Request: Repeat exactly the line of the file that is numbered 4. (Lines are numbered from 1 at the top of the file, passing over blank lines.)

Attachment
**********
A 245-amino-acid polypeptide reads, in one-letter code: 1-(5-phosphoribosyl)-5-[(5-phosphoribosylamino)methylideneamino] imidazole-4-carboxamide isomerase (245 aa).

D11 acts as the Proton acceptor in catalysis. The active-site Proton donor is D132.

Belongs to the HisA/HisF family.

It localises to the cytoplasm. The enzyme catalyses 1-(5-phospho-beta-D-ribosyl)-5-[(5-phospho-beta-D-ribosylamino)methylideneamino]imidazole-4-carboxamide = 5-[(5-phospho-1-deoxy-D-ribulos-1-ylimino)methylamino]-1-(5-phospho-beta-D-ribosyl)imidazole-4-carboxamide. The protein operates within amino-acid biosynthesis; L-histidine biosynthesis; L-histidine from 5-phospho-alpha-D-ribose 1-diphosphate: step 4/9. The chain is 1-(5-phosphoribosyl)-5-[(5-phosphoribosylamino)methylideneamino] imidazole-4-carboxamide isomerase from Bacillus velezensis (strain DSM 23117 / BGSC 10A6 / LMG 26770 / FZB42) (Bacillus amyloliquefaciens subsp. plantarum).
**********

It localises to the cytoplasm. The enzyme catalyses 1-(5-phospho-beta-D-ribosyl)-5-[(5-phospho-beta-D-ribosylamino)methylideneamino]imidazole-4-carboxamide = 5-[(5-phospho-1-deoxy-D-ribulos-1-ylimino)methylamino]-1-(5-phospho-beta-D-ribosyl)imidazole-4-carboxamide. The protein operates within amino-acid biosynthesis; L-histidine biosynthesis; L-histidine from 5-phospho-alpha-D-ribose 1-diphosphate: step 4/9. The chain is 1-(5-phosphoribosyl)-5-[(5-phosphoribosylamino)methylideneamino] imidazole-4-carboxamide isomerase from Bacillus velezensis (strain DSM 23117 / BGSC 10A6 / LMG 26770 / FZB42) (Bacillus amyloliquefaciens subsp. plantarum).